A second version of secular stagnation argument holds that we have a problem of stagnant aggregate demand – that households are not spending enough and firms are not investing enough even at near-zero interest rates. Those with very high incomes have a relatively low propensity to consume, and virtually all the income gains in the US have gone to those with very high incomes. (There’s that pesky problem of income distribution again.) The result is a glut of savings that firms are unable to invest at a positive interest rate. The advanced countries therefore find themselves with extraordinarily low interest rates as this glut of savings floods the market, and yet with not enough investment to absorb it or to sustain a respectable rate of growth.

This appears to be the version of the argument that Professor Summers prefers. I have my doubts. What matters for interest rates is not US saving but global saving, since funds in the 21st century can move across borders. And, in fact, global saving has basically held stable for the last decade and a half at 23 to 24% of global GDP. At most, global saving rates have risen only modestly. And looking ahead, with China rebalancing its economy toward consumption, there is every reason to think that the global saving rate will come down.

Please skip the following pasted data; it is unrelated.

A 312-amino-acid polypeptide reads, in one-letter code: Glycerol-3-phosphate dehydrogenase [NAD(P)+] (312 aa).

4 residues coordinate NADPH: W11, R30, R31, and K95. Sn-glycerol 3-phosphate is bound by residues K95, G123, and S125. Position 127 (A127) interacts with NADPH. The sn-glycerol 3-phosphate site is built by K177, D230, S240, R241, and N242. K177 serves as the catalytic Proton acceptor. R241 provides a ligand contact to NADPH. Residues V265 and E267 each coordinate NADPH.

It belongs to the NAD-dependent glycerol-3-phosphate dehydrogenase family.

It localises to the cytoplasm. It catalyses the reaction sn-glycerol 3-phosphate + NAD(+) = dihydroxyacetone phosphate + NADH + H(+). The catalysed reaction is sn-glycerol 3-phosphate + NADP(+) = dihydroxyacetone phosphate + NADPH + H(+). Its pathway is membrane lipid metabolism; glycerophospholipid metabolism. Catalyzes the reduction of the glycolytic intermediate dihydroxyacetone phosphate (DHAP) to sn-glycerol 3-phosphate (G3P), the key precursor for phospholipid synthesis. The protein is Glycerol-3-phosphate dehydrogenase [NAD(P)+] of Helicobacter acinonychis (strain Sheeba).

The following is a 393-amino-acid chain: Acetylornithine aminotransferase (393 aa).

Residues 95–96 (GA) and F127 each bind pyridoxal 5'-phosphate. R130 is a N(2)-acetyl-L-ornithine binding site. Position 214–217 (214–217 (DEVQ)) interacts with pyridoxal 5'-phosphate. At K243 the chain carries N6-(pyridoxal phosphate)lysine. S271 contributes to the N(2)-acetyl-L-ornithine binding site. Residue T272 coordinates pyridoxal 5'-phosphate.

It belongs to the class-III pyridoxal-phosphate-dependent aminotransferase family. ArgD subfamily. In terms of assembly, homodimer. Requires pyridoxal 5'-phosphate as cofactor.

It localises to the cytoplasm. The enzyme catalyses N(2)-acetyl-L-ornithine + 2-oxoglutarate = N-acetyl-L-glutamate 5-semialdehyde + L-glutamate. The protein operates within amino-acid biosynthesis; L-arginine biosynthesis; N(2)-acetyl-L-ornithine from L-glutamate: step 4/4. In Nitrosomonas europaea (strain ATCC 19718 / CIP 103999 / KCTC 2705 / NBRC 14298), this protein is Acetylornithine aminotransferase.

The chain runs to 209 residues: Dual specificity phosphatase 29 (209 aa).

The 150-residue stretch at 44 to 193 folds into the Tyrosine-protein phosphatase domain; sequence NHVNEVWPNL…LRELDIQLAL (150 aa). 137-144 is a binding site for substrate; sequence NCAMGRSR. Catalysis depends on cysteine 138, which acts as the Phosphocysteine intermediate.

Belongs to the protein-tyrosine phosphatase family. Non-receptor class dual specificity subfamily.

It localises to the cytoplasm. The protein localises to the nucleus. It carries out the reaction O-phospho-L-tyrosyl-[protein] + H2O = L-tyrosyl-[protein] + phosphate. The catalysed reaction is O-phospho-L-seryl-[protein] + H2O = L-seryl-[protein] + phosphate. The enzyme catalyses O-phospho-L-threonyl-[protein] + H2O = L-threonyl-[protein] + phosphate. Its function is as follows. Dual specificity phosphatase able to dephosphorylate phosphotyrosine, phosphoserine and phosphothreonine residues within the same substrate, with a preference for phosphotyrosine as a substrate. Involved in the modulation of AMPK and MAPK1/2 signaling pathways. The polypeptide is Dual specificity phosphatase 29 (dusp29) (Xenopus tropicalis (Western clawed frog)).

One can of course argue that the ratio of global savings to global GDP is determined in general equilibrium – that the numerator as well as the denominator is an endogenous variable. But that only reinforces the point. In a situation of near-zero interest rates and deficient demand (the current situation and the one that secular stagnationists foresee for the medium term), an increase in savings will have a negative impact on GDP. That effect will be unusually strong, because interest rates can’t fall further and because the global economy is closed to trade, increasing the size of the multiplier.